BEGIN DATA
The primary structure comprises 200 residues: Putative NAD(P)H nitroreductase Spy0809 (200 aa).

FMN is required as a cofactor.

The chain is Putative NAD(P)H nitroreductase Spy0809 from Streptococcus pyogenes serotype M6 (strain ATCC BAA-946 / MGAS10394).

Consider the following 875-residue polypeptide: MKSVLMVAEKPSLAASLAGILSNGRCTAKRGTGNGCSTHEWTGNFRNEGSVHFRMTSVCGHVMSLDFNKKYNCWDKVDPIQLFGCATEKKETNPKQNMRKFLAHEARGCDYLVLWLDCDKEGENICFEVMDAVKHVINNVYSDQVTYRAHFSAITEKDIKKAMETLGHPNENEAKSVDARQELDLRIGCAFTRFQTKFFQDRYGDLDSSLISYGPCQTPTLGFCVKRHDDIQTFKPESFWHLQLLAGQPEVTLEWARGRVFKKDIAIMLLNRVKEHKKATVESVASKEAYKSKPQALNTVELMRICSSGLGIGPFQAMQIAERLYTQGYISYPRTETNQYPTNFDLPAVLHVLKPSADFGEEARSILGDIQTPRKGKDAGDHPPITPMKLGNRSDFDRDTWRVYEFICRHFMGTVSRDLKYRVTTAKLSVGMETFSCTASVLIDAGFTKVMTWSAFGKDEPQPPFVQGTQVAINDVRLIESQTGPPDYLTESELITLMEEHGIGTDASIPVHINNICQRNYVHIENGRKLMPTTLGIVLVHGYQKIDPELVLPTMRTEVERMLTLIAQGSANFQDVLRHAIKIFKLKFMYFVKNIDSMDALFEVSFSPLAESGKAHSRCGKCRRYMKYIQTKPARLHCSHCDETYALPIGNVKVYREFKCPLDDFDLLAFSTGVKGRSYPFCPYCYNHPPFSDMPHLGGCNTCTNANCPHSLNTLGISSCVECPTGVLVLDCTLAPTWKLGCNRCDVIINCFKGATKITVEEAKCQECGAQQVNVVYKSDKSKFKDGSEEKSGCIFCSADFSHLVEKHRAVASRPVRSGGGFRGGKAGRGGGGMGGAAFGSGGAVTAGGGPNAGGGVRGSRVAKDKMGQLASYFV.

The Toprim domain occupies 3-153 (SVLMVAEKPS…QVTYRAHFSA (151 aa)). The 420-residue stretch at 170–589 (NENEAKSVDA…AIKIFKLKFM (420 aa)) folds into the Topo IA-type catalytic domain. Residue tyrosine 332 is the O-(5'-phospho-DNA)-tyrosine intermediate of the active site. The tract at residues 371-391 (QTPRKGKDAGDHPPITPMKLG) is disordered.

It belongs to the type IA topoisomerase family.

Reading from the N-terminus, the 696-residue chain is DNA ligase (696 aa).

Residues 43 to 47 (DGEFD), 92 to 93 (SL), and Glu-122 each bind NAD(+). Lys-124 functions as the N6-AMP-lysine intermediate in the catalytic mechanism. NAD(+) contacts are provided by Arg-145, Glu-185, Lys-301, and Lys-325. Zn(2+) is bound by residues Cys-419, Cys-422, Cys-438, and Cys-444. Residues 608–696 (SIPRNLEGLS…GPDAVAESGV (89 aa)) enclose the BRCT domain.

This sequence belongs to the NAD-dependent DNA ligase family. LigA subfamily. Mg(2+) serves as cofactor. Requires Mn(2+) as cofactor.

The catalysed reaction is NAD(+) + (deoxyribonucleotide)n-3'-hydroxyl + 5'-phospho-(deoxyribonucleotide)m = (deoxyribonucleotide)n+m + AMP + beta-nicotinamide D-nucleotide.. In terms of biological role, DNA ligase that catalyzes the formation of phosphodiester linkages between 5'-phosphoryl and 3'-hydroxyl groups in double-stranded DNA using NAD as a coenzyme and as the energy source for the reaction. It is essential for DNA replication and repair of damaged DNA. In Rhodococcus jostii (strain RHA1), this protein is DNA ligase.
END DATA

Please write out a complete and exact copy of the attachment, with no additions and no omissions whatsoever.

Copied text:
The primary structure comprises 200 residues: Putative NAD(P)H nitroreductase Spy0809 (200 aa).

FMN is required as a cofactor.

The chain is Putative NAD(P)H nitroreductase Spy0809 from Streptococcus pyogenes serotype M6 (strain ATCC BAA-946 / MGAS10394).

Consider the following 875-residue polypeptide: MKSVLMVAEKPSLAASLAGILSNGRCTAKRGTGNGCSTHEWTGNFRNEGSVHFRMTSVCGHVMSLDFNKKYNCWDKVDPIQLFGCATEKKETNPKQNMRKFLAHEARGCDYLVLWLDCDKEGENICFEVMDAVKHVINNVYSDQVTYRAHFSAITEKDIKKAMETLGHPNENEAKSVDARQELDLRIGCAFTRFQTKFFQDRYGDLDSSLISYGPCQTPTLGFCVKRHDDIQTFKPESFWHLQLLAGQPEVTLEWARGRVFKKDIAIMLLNRVKEHKKATVESVASKEAYKSKPQALNTVELMRICSSGLGIGPFQAMQIAERLYTQGYISYPRTETNQYPTNFDLPAVLHVLKPSADFGEEARSILGDIQTPRKGKDAGDHPPITPMKLGNRSDFDRDTWRVYEFICRHFMGTVSRDLKYRVTTAKLSVGMETFSCTASVLIDAGFTKVMTWSAFGKDEPQPPFVQGTQVAINDVRLIESQTGPPDYLTESELITLMEEHGIGTDASIPVHINNICQRNYVHIENGRKLMPTTLGIVLVHGYQKIDPELVLPTMRTEVERMLTLIAQGSANFQDVLRHAIKIFKLKFMYFVKNIDSMDALFEVSFSPLAESGKAHSRCGKCRRYMKYIQTKPARLHCSHCDETYALPIGNVKVYREFKCPLDDFDLLAFSTGVKGRSYPFCPYCYNHPPFSDMPHLGGCNTCTNANCPHSLNTLGISSCVECPTGVLVLDCTLAPTWKLGCNRCDVIINCFKGATKITVEEAKCQECGAQQVNVVYKSDKSKFKDGSEEKSGCIFCSADFSHLVEKHRAVASRPVRSGGGFRGGKAGRGGGGMGGAAFGSGGAVTAGGGPNAGGGVRGSRVAKDKMGQLASYFV.

The Toprim domain occupies 3-153 (SVLMVAEKPS…QVTYRAHFSA (151 aa)). The 420-residue stretch at 170–589 (NENEAKSVDA…AIKIFKLKFM (420 aa)) folds into the Topo IA-type catalytic domain. Residue tyrosine 332 is the O-(5'-phospho-DNA)-tyrosine intermediate of the active site. The tract at residues 371-391 (QTPRKGKDAGDHPPITPMKLG) is disordered.

It belongs to the type IA topoisomerase family.

Reading from the N-terminus, the 696-residue chain is DNA ligase (696 aa).

Residues 43 to 47 (DGEFD), 92 to 93 (SL), and Glu-122 each bind NAD(+). Lys-124 functions as the N6-AMP-lysine intermediate in the catalytic mechanism. NAD(+) contacts are provided by Arg-145, Glu-185, Lys-301, and Lys-325. Zn(2+) is bound by residues Cys-419, Cys-422, Cys-438, and Cys-444. Residues 608–696 (SIPRNLEGLS…GPDAVAESGV (89 aa)) enclose the BRCT domain.

This sequence belongs to the NAD-dependent DNA ligase family. LigA subfamily. Mg(2+) serves as cofactor. Requires Mn(2+) as cofactor.

The catalysed reaction is NAD(+) + (deoxyribonucleotide)n-3'-hydroxyl + 5'-phospho-(deoxyribonucleotide)m = (deoxyribonucleotide)n+m + AMP + beta-nicotinamide D-nucleotide.. In terms of biological role, DNA ligase that catalyzes the formation of phosphodiester linkages between 5'-phosphoryl and 3'-hydroxyl groups in double-stranded DNA using NAD as a coenzyme and as the energy source for the reaction. It is essential for DNA replication and repair of damaged DNA. In Rhodococcus jostii (strain RHA1), this protein is DNA ligase.